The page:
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Online Delivery of Emotional Freedom Techniques for Food Cravings and Weight Management: 2-Year Follow-Up

Citation: Online Delivery of Emotional Freedom Techniques for Food Cravings and Weight Management: 2-Year Follow-Up
Stapleton, P., Lilley-Hale, E., Mackintosh, G., and Sparenburg, E., J Altern Complement Med. 2019 Nov 25. doi: 10.1089/acm.2019.0309

Full PDF of paper available with free 30 day access at http://bit.ly/37G22gT

Abstract

Background: Growing obesity rates are a problem worldwide. Several studies of emotional freedom techniques (EFT), a brief psychophysiologic technique, have indicated that it may be a promising addition to traditional weight loss interventions.

Objective: The current study evaluated food cravings, dietary restraint, subjective power of food, weight changes, and self-reported symptoms (e.g., somatic, anxious, and depressive) 2 years after an 8-week online self-directed EFT intervention with additional online support.

Design: Participants were initially randomly allocated to a treatment or waitlist group. The treatment group was instructed to self-pace through an online EFT treatment program made up of seven modules throughout the 8-week intervention period, and the waitlist was also completed at the end of this period.

Results: Analyses of the online EFT intervention program indicated significantly reduced scores for food cravings (-28.2%), power of food (-26.7%), depression (-12.3%), anxiety (-23.3%), and somatic symptoms (-10.6%) from pre to postintervention and from pre (baseline) until the 2-year follow-up and significantly improved scores for restraint (+13.4%). Further improvements were experienced for carbohydrates and fast food cravings between 6 months and 2 years. Body Mass Index and weight significantly decreased from pre- to
12 months follow-up although there were no differences at the 2-year point.

Conclusions: As an online intervention program, EFT was very effective in reducing food cravings, perceived power of food, psychologic symptomatology, and improving dietary restraint and maintaining those improvements over a 2-year period. The addition of EFT to traditional weight loss interventions is timely and supported by this research.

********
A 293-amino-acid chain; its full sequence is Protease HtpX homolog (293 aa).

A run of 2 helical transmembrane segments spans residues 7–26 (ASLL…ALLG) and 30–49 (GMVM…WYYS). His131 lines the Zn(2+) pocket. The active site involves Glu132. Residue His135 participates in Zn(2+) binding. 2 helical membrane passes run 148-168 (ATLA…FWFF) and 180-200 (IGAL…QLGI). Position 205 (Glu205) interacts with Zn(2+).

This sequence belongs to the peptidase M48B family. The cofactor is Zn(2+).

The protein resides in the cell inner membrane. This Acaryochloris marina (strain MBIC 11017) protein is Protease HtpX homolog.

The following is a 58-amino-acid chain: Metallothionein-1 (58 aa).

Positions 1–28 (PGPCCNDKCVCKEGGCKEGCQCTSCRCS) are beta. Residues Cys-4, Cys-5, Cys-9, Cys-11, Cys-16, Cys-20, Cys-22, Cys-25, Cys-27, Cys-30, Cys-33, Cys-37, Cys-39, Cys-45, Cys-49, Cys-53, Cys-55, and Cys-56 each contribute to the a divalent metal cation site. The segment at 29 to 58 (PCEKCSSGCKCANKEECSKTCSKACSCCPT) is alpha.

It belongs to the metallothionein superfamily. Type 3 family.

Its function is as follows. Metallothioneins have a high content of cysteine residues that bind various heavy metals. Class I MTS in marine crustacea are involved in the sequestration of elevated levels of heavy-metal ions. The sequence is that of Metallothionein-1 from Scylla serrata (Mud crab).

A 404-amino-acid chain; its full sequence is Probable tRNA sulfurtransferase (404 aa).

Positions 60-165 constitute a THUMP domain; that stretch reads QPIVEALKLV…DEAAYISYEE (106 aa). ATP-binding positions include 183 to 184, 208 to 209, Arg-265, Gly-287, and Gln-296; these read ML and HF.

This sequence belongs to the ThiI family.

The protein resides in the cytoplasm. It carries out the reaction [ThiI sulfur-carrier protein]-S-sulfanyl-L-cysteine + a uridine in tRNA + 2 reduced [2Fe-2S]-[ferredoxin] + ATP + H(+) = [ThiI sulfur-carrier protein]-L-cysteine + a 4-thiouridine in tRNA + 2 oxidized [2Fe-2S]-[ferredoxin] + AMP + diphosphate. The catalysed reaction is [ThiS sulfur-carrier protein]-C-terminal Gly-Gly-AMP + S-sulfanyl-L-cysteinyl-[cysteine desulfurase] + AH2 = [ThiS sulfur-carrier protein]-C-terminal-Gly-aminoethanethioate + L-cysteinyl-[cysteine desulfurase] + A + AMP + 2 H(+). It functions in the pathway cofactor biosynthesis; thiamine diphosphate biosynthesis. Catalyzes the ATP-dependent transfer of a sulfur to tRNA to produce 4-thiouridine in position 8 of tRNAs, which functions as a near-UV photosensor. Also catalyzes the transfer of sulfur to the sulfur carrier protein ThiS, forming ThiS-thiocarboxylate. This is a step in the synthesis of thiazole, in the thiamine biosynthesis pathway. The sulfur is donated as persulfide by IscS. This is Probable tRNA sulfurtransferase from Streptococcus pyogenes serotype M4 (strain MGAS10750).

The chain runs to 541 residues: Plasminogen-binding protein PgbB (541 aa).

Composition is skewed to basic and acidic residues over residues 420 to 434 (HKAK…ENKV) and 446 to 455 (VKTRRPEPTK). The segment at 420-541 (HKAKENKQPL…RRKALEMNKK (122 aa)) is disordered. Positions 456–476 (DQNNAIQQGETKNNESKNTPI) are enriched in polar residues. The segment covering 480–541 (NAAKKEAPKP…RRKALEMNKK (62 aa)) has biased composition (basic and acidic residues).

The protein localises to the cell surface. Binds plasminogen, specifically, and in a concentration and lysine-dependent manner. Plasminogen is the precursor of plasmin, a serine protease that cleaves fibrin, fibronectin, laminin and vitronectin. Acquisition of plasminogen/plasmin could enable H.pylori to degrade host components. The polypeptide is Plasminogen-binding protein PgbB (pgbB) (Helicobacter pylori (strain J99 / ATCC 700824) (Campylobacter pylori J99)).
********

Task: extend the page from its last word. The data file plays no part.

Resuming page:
Craig’s Notes:

Most noteworthy is the fact that this is the first known clinical EFT trial with a 2 year follow up, which is cause for celebration given that long term measurable results are significant for validating EFT’s effectiveness over time, especially with regards to reducing food cravings as a strategy for helping with weight loss. The study by Stapleton et al demonstrated EFT to be very effective in reducing food cravings, perceived power of food, dietary restraint and psychologic symptomatology (including anxiety and depressive symptoms) and maintaining improvements over a 2-year period.

Key study text:

  • “Participants’ improvements in food cravings, perceived power of food, depression, and somatic symptoms also remained improved
    at 2-year follow-up. For restraint capabilities, anxiety, BMI and weight, significant reductions occurred from baseline to 12 months’ follow-up, and while no significant changes occurred at the 2-year mark, the changes remained constant.”
  • “These findings suggest that due to the intervention, participants were unlikely to experience any further food cravings for previously desirable food nor other symptoms and, therefore, perhaps did not require ongoing intervention beyond the 8-week treatment period. These findings are consistent with previous research for in-person EFT treatment of food cravings, related eating pathology, and psychologic symptomatology.”

Of additional significance is that the study employed an online EFT intervention program over 8 weeks (7 modules of 32 videos complemented by offering an online Facebook participant support group) which is an important consideration for reaching individuals in rural areas and allows for a possible low cost intervention option.